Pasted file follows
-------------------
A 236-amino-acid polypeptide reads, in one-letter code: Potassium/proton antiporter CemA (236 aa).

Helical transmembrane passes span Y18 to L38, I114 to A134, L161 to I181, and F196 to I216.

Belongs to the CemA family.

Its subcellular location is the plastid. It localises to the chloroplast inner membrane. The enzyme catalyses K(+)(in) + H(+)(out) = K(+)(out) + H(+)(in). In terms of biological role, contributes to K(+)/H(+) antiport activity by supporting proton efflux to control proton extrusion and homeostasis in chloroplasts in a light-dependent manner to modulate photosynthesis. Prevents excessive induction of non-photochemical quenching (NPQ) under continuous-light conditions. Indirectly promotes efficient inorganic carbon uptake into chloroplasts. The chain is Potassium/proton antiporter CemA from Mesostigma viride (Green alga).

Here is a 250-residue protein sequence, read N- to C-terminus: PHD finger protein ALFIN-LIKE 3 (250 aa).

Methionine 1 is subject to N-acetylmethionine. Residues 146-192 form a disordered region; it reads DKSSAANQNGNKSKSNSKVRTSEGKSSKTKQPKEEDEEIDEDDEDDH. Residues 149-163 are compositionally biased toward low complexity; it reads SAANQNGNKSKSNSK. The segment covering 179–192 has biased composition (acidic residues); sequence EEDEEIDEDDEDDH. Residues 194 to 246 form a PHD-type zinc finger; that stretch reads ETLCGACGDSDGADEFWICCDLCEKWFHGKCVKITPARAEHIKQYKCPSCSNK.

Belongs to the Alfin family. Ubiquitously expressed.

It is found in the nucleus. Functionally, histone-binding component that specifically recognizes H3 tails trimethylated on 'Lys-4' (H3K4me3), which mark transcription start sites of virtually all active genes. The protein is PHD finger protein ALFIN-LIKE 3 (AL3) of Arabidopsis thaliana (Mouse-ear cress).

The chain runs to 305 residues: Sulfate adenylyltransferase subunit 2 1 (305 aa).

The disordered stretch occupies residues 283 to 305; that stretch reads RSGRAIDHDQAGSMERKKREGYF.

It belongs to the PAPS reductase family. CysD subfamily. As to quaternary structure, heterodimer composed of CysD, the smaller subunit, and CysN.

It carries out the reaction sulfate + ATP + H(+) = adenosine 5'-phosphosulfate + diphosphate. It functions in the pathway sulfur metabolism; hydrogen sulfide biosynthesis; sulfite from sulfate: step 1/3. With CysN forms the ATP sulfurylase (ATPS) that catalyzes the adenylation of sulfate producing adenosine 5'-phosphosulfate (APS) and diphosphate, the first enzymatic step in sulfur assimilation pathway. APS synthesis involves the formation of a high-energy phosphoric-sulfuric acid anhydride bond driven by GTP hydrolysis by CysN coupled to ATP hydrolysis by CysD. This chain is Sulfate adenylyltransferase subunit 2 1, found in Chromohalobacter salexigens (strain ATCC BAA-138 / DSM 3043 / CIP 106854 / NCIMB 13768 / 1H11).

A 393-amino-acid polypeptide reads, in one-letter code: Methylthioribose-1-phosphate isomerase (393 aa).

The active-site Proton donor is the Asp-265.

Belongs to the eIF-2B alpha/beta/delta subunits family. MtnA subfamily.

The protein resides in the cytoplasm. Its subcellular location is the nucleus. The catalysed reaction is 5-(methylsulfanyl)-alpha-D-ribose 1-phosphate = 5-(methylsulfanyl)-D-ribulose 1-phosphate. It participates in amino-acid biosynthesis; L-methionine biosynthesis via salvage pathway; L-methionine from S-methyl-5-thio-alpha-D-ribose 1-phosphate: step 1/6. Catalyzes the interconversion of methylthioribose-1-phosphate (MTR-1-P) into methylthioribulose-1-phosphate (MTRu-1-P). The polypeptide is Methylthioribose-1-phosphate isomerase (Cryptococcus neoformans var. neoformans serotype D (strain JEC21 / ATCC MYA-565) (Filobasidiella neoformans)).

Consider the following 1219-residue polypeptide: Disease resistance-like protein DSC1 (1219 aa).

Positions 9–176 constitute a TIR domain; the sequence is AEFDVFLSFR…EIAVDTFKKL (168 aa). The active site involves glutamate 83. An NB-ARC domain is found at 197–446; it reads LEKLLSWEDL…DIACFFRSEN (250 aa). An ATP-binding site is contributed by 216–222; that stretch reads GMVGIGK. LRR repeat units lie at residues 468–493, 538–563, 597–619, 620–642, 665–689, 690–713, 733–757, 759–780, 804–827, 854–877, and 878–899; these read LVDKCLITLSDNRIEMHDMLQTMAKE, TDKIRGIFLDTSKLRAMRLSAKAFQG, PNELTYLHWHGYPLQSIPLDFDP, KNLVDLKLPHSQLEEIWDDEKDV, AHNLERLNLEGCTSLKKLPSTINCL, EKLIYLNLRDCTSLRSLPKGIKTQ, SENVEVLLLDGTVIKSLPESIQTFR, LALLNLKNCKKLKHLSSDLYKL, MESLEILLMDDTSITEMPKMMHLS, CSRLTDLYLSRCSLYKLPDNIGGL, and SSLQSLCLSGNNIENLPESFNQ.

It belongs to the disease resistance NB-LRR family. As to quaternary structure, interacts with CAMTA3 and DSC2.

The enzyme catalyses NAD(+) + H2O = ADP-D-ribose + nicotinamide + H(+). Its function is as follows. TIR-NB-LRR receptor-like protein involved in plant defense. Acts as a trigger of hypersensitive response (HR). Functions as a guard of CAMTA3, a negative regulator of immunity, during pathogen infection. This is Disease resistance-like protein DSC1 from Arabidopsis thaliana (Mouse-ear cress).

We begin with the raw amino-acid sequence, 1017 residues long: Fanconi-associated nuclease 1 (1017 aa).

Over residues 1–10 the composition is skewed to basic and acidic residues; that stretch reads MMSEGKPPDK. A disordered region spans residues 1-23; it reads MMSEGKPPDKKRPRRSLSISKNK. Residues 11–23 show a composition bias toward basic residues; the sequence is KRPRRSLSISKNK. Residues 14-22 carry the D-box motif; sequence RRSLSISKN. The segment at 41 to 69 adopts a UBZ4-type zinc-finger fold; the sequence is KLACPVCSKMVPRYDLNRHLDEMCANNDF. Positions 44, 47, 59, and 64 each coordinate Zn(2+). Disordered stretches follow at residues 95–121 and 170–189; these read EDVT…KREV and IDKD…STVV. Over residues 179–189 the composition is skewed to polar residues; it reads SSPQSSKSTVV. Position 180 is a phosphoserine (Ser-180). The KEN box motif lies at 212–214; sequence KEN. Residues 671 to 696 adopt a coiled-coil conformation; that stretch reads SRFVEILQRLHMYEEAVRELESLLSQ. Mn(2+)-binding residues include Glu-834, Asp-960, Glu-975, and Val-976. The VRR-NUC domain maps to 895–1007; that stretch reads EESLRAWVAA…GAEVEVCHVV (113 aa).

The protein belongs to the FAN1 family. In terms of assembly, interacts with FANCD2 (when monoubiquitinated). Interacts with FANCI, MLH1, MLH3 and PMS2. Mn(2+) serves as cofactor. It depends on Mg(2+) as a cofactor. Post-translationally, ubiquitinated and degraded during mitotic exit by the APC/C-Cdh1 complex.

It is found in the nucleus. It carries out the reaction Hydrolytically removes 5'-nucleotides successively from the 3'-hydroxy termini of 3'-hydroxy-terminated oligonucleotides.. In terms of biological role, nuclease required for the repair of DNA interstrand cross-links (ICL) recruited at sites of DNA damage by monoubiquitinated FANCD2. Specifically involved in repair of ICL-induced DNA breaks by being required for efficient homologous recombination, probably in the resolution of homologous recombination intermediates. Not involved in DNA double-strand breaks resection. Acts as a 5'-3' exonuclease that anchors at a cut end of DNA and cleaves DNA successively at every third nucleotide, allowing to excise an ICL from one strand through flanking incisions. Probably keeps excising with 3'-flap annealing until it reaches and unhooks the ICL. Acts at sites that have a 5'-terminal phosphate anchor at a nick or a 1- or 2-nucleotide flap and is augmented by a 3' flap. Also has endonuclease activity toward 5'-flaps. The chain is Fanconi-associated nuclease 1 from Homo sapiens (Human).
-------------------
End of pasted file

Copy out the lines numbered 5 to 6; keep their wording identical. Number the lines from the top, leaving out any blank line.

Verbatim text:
Here is a 250-residue protein sequence, read N- to C-terminus: PHD finger protein ALFIN-LIKE 3 (250 aa).

Methionine 1 is subject to N-acetylmethionine. Residues 146-192 form a disordered region; it reads DKSSAANQNGNKSKSNSKVRTSEGKSSKTKQPKEEDEEIDEDDEDDH. Residues 149-163 are compositionally biased toward low complexity; it reads SAANQNGNKSKSNSK. The segment covering 179–192 has biased composition (acidic residues); sequence EEDEEIDEDDEDDH. Residues 194 to 246 form a PHD-type zinc finger; that stretch reads ETLCGACGDSDGADEFWICCDLCEKWFHGKCVKITPARAEHIKQYKCPSCSNK.